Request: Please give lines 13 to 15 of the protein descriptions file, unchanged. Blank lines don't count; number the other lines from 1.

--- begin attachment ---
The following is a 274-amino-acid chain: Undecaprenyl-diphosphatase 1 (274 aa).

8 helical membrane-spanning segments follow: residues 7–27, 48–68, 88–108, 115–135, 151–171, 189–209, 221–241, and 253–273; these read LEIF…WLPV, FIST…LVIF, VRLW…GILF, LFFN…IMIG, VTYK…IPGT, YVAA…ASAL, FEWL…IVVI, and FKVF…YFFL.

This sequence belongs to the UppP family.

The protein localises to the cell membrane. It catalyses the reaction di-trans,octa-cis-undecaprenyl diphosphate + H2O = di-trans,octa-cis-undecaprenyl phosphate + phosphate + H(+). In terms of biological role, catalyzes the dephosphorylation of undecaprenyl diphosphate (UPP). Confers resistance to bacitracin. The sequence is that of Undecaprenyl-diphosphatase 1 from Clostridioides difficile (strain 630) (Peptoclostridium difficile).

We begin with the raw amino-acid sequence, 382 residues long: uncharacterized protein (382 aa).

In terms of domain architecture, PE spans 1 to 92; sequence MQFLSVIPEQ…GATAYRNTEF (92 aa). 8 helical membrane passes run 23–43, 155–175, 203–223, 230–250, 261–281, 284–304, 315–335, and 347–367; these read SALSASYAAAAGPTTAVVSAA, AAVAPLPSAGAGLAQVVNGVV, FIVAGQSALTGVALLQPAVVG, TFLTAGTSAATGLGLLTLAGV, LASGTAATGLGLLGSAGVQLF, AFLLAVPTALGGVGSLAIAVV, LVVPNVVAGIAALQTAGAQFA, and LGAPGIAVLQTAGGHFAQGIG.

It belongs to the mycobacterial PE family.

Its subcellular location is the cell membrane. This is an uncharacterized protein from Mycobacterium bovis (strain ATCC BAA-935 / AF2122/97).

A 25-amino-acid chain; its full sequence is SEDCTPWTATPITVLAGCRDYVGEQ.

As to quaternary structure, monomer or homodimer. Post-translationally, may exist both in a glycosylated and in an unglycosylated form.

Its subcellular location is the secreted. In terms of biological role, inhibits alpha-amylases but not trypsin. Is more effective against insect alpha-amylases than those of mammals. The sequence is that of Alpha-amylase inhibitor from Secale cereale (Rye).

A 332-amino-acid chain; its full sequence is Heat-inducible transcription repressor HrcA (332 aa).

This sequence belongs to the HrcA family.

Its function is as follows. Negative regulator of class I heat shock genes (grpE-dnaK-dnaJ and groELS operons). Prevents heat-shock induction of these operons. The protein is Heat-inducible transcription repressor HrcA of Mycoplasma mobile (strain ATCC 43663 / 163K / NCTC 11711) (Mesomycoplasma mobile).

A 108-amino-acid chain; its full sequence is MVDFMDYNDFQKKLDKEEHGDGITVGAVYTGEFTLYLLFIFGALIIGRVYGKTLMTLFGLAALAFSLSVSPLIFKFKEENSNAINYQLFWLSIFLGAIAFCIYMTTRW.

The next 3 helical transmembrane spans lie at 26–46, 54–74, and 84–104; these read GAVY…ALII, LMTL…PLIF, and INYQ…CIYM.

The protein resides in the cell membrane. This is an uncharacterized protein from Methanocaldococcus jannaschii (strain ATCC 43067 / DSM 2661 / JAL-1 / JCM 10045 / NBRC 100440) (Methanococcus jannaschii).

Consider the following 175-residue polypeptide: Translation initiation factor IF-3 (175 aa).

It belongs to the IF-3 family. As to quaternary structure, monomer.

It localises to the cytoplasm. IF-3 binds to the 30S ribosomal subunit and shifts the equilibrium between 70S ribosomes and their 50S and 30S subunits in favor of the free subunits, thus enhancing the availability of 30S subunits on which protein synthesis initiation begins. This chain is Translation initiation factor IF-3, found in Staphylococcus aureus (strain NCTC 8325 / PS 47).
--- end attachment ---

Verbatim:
This sequence belongs to the HrcA family.

Its function is as follows. Negative regulator of class I heat shock genes (grpE-dnaK-dnaJ and groELS operons). Prevents heat-shock induction of these operons. The protein is Heat-inducible transcription repressor HrcA of Mycoplasma mobile (strain ATCC 43663 / 163K / NCTC 11711) (Mesomycoplasma mobile).

A 108-amino-acid chain; its full sequence is MVDFMDYNDFQKKLDKEEHGDGITVGAVYTGEFTLYLLFIFGALIIGRVYGKTLMTLFGLAALAFSLSVSPLIFKFKEENSNAINYQLFWLSIFLGAIAFCIYMTTRW.